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Jerry Ploehn, Published June 08 2013

Letters: Biotech crop advances vital to feeding the world

Farmers in the 11 counties of northwest Minnesota harvested almost 73 million bushels of corn in 2012. That’s an increase of 28 million bushels compared to 2011. Corn is making its way north in Minnesota; and the majority of it is grown using biotechnology and genetically modified seed.

Genetic modification of plants – or GMOs – has received increased attention. Consumers are asking more questions about their food these days, and as farmers, it’s important we’re there to answer them.

If farmers don’t provide the answers to questions about food, others likely will, and they might not be accurate.

A couple of the prevalent myths about GMOs are that they are unsafe and are grown in laboratories. Both are untrue.

GMO crops are safe to eat and do not harm the environment. I plant GMO corn and soybeans developed using biotechnology. My family eats GMO foods like corn flakes and dairy products from cows fed with GMO corn. If you don’t want to take my word for it, you can take the word of the scientific community and regulatory agencies.

GMOs are exhaustively assessed to ensure they are safe and provide nutritional value by the World Health Organization, U.S. Environmental Protection Agency and U.S. Department of Agriculture. The Food and Drug Administration agrees with the scientific consensus that GMOs pose no new health or environmental risks.

Farmers and nonfarmers will remember April as one of the coldest and snowiest on record. Planting was delayed.

Extreme weather conditions come with the territory if you’re a farmer. But no matter what Mother Nature throws at us – extreme heat, long winters, floods and droughts – the world needs to eat. The demand for food locally and throughout the world is growing along with the population, and because of population growth, there is less land for farming.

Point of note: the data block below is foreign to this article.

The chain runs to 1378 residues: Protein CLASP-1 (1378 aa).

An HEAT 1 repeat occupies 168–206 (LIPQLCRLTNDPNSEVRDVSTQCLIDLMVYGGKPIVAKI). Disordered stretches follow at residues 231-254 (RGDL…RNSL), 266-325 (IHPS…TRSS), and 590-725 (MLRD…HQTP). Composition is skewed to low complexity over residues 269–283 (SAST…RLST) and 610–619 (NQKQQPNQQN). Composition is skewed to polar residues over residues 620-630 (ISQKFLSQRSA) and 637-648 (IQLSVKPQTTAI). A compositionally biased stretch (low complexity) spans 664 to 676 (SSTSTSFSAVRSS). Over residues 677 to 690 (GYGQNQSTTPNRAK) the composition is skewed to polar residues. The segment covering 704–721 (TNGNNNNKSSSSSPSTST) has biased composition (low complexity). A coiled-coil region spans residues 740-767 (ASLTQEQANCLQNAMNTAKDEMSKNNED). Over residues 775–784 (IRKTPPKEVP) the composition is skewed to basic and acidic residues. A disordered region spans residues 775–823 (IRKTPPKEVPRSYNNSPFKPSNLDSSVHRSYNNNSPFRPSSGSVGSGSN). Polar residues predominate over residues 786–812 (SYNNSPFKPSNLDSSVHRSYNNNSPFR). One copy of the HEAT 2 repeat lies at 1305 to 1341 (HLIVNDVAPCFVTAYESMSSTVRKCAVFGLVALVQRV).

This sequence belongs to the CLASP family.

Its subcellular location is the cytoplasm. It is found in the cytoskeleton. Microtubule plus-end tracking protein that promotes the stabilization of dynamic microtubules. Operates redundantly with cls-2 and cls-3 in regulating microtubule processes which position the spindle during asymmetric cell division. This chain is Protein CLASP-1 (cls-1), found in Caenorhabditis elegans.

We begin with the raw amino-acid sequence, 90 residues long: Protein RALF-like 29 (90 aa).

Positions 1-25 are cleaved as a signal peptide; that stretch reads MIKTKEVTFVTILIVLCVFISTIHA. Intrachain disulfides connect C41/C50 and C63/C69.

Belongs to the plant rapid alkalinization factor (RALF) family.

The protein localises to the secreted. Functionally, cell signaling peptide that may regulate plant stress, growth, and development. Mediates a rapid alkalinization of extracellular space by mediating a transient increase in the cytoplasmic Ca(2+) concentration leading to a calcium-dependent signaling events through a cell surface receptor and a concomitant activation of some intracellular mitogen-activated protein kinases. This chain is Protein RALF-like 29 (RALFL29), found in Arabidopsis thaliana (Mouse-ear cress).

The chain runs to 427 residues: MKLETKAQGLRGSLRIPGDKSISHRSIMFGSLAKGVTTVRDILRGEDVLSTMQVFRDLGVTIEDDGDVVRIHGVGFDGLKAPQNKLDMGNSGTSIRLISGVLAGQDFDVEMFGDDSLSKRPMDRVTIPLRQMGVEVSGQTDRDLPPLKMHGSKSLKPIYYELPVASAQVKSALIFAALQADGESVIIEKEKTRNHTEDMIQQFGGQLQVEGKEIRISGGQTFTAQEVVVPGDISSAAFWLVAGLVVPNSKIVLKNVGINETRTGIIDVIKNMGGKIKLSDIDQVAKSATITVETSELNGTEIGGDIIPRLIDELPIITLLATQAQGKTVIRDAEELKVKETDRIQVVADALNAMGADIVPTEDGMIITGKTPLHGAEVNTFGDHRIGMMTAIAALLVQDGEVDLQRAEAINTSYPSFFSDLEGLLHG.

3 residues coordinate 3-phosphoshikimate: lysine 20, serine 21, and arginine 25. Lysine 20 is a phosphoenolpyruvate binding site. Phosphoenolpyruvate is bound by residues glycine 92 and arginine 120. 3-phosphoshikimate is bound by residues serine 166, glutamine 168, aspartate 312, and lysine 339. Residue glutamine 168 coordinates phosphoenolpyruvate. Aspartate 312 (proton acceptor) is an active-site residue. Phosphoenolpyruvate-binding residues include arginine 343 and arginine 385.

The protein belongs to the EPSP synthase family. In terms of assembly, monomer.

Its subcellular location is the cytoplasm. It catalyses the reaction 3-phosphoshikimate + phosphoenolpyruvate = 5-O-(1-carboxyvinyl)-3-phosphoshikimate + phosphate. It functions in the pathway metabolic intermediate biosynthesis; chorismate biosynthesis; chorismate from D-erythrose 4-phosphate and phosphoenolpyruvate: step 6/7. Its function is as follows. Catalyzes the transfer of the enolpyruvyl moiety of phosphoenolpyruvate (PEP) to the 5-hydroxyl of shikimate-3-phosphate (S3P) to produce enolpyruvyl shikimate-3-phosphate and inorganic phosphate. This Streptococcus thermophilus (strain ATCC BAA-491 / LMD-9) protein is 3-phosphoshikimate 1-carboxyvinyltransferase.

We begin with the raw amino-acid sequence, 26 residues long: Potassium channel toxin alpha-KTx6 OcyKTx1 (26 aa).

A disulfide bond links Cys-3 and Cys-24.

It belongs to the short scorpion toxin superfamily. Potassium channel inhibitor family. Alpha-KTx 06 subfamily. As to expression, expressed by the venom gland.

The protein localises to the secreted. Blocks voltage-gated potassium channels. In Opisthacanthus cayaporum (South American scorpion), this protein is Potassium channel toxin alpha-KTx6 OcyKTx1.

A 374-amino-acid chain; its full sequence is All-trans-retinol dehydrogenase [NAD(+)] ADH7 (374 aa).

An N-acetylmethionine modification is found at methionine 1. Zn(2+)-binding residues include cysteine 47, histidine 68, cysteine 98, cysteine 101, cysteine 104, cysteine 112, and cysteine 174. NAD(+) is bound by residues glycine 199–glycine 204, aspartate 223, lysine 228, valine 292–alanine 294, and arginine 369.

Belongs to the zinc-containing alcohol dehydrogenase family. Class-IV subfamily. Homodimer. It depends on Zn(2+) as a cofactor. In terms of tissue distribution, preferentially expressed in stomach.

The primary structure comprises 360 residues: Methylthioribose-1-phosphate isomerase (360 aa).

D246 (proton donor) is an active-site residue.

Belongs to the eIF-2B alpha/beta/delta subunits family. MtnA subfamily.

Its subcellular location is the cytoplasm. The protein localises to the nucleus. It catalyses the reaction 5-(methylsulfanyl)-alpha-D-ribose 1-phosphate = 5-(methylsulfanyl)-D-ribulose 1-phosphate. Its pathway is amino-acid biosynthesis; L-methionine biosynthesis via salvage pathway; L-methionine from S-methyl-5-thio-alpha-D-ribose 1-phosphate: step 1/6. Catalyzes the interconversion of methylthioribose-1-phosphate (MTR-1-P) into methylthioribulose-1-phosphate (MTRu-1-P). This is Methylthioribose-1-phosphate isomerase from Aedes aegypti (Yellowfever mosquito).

Thanks to biotechnology, crops are better able to withstand extreme weather conditions, resulting in higher yields, reduced costs and affordable food prices for families. It’s also good news for the environment. According to a recent study by PG Economics, biotechnology has reduced insecticide use in the United States by 42 percent, and decreased the environmental impact associated with insecticide use by 38 percent since 1996.

Genetic modification and biotechnology are not new. While the process today is much different than in the past, farmers and gardeners have been genetically altering plants and seeds for centuries. Extensive field trials and practical applications have resulted in a greater understanding of both genetic and ecological mechanisms.

GMO crops are not grown in labs. They are grown on family farms like mine.

According to the U.S. Department of Agriculture, 88 percent of the corn crop planted in the United States this spring will be genetically modified. I wouldn’t use GMO crops, and neither would so many of my fellow farmers, if the science and research didn’t prove their safety.

I understand how terms like GMOs and biotechnology could sound scary to people who might not fully understand what they mean. Spring planting season is finally here, and as farmers take to the fields to plant this year’s crops – including an increasing amount of corn in northwest Minnesota – it’s important that the consumers who will be buying what farmers grow understand how advances in biotechnology help provide the food, fiber and fuel that benefit the entire world.

Ploehn is a corn and soybean farmer in Alpha, Minn., and on the Minnesota Corn Research and Promotion Council.